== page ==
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    • Mackers12
    • By Mackers12 14th Apr 19, 9:09 PM
    • 29Posts
    • 19Thanks
    London gardening help!
    • #1
    • 14th Apr 19, 9:09 PM
    London gardening help! 14th Apr 19 at 9:09 PM
    Hi all!

    Hoping for some advice, having recently moved into a London flat with a garden in dire need need of some help, and I'm apologetically very new to the gardening game (but very much enjoying it)!. The front 'garden' is the usual tiny box that you see in most terraced rows, and is east facing so gets the early sun, but has next to no drainage. The rear garden is (perhaps now not surprisingly) west facing, and is a fairly decent size.

    I am thinking of putting some french lavender, and pink rhododendron in the front.

    In the back, I'm thinking of putting some white clematis on the north facing wall of the garden. Will get a little sun around midday, but will mostly be in the shade, and the area has good drainage.

    My question is - can anyone recommend any particular types of these plants that might be more suited to my circumstances, and where to look for them to get decent value for money? Or even any general advice on garden centres or buying plants online would be helpful I don't mind paying a bit more for quality, but also don't want to spend an arm and a leg without needing to!

    Sorry for the lack of awareness - but I'm hoping you good people might help to steer me in the right direction!!
Page 1
    • -taff
    • By -taff 15th Apr 19, 9:07 AM
    • 9,879 Posts
    • 12,706 Thanks
    • #2
    • 15th Apr 19, 9:07 AM
    • #2
    • 15th Apr 19, 9:07 AM
    Go to a garden center if you can and ask for some advice from someone in the plants section, or try this
    Lavender isn't going to do very well in your front garden, it likes sun and free draining soil, but you could try it with some grit or sand dug in if you really want it, or try it in a pot first, see how it likes it.
    Clematis likes it's top in the sun and it's rots in the shade, so agai, might not be very happy where you want to put it.
    Again though, you'd be surprised soetimes that all evidence points to one thing whereas the plant itslef might have pther ideas. I have a clay soil to which I add compost every year in the front garden but I have supersized rosemary plants...I put a heuchera in one place to the side of the rosemary but it doesn't like it so I'll be moving that at some point, and the two in a pot out the back, one is loving it, the other is hating it....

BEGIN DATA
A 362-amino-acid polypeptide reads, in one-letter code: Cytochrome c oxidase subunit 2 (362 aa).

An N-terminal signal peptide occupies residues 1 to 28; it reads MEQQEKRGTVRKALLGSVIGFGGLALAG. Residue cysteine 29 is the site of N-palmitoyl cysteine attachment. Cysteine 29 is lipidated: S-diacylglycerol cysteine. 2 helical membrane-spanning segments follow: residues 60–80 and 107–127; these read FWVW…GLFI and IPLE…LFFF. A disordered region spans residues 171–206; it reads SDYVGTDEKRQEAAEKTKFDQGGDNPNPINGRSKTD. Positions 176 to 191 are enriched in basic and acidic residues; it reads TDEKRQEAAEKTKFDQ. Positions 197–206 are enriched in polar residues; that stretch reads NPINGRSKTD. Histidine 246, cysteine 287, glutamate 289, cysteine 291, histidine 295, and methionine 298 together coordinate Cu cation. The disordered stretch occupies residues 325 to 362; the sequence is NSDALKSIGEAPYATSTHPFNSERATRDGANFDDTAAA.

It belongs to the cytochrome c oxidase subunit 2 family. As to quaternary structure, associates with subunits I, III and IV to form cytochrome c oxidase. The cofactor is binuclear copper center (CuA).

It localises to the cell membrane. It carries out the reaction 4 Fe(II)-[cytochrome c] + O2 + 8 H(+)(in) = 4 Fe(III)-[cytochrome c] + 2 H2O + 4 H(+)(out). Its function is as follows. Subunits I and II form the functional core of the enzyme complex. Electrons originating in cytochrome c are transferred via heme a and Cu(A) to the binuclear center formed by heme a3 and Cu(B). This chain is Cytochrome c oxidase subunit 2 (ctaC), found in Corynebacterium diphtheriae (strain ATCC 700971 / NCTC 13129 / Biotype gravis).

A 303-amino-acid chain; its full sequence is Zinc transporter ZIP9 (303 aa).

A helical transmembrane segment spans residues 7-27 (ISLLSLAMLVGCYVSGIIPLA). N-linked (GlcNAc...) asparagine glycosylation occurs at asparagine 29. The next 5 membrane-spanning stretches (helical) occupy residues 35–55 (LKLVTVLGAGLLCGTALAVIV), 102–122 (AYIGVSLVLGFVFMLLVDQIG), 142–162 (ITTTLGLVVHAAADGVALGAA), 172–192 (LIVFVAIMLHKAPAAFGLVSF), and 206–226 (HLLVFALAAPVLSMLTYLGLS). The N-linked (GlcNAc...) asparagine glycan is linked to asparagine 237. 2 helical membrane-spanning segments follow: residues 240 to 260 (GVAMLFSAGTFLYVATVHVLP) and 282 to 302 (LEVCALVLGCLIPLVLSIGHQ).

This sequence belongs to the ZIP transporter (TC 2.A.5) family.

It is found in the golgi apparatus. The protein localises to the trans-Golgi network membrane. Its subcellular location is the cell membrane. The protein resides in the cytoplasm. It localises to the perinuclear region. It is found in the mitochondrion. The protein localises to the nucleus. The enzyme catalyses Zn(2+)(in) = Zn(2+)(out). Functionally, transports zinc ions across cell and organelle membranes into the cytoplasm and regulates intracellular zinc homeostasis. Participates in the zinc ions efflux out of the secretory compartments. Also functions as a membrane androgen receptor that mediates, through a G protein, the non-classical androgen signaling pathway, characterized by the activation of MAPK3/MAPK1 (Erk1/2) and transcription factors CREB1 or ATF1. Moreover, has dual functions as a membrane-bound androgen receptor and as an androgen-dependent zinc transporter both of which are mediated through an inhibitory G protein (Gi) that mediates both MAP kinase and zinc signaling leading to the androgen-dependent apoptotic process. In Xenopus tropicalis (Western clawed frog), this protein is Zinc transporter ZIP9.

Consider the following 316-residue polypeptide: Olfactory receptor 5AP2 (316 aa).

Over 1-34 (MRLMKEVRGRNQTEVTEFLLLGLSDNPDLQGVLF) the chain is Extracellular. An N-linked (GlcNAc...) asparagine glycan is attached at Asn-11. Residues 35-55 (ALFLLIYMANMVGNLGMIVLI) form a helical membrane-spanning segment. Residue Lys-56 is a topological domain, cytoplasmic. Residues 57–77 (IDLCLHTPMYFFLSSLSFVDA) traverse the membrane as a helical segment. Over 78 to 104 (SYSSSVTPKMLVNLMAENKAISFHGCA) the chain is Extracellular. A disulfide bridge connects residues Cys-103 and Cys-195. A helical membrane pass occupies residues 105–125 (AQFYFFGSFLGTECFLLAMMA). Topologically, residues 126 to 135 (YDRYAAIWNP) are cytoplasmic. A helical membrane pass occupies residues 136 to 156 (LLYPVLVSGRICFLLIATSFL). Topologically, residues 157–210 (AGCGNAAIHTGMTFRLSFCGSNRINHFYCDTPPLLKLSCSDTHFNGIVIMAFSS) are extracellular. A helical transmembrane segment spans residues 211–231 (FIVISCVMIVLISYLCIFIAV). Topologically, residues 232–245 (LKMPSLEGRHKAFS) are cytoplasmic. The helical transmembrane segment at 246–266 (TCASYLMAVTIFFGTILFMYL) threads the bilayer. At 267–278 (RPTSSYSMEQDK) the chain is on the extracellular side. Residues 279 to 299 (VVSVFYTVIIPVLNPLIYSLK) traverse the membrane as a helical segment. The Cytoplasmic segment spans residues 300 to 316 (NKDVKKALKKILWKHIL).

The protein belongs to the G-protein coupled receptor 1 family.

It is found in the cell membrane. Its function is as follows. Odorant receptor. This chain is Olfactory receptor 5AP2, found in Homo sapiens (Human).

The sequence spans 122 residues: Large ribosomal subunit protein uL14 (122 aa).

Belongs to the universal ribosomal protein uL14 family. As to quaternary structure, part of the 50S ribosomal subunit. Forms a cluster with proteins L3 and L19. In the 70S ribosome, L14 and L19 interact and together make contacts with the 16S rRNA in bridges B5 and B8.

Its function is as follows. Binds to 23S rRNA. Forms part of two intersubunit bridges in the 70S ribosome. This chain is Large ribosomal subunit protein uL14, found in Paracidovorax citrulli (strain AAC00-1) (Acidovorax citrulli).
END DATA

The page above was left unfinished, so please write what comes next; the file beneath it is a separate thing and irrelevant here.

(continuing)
• Catsacor
    • By Catsacor 16th Apr 19, 6:07 AM
    • 134 Posts
    • 113 Thanks
    • #3
    • 16th Apr 19, 6:07 AM
    • #3
    • 16th Apr 19, 6:07 AM
    The first thing I would suggest is buying a couple of books from 'The Expert' series, written by a Dr. Hessayon.

    One, The Flowering Shrub Expert, another, The Flower Expert. (very reasonably priced from Amazon, don't spend a fortune yet on books)
    These will give you the invaluable advice you really should have as a new gardener, without that knowledge you will waste your hard earned money, aswell as time and effort.

    Secondly, buy a soil test kit to establish what you're working with in your plot.
    Similarly, to the above paragraphs, you'll save yourself money, time and effort if you know this now.
    Plants have requirements relating to the soils acidity and the wrong thing in the wrong soil can mean replanting it again elsewhere (time and effort taken which you may not have then).
    Also the type of soil and the aspect is important and just plonking plants where you/we would like to see them is not a good value for money way of gardening !

    You will read in the first book that Rhododendrons require a certain acidity in the ground and a lot of other plants don't have the same requirement - so, do a bit of reading and work with the soil you have instead of what a lot of gardeners do which is planting something, watching the plant fail to thrive, which will mean ultimately digging it back up or worse, throwing it away.

    Gardening is not cheap, starting a new garden certainly isn't, and being new to gardening can mean wasting money.

    However, it's one of the best de-stressers there are, the rewards are plentiful (be it an ornamental or a productive one) and a new interest that will stay with you forever

    I wish I could come there and help you do it
    • MysteryMe
    • By MysteryMe 16th Apr 19, 8:18 PM
    • 2,147 Posts
    • 2,662 Thanks
    • #4
    • 16th Apr 19, 8:18 PM
    • #4
    • 16th Apr 19, 8:18 PM
    You need to be careful planting large shrubs / small trees, which Rhododendrons can be, too close to the house in case roots cause damage.
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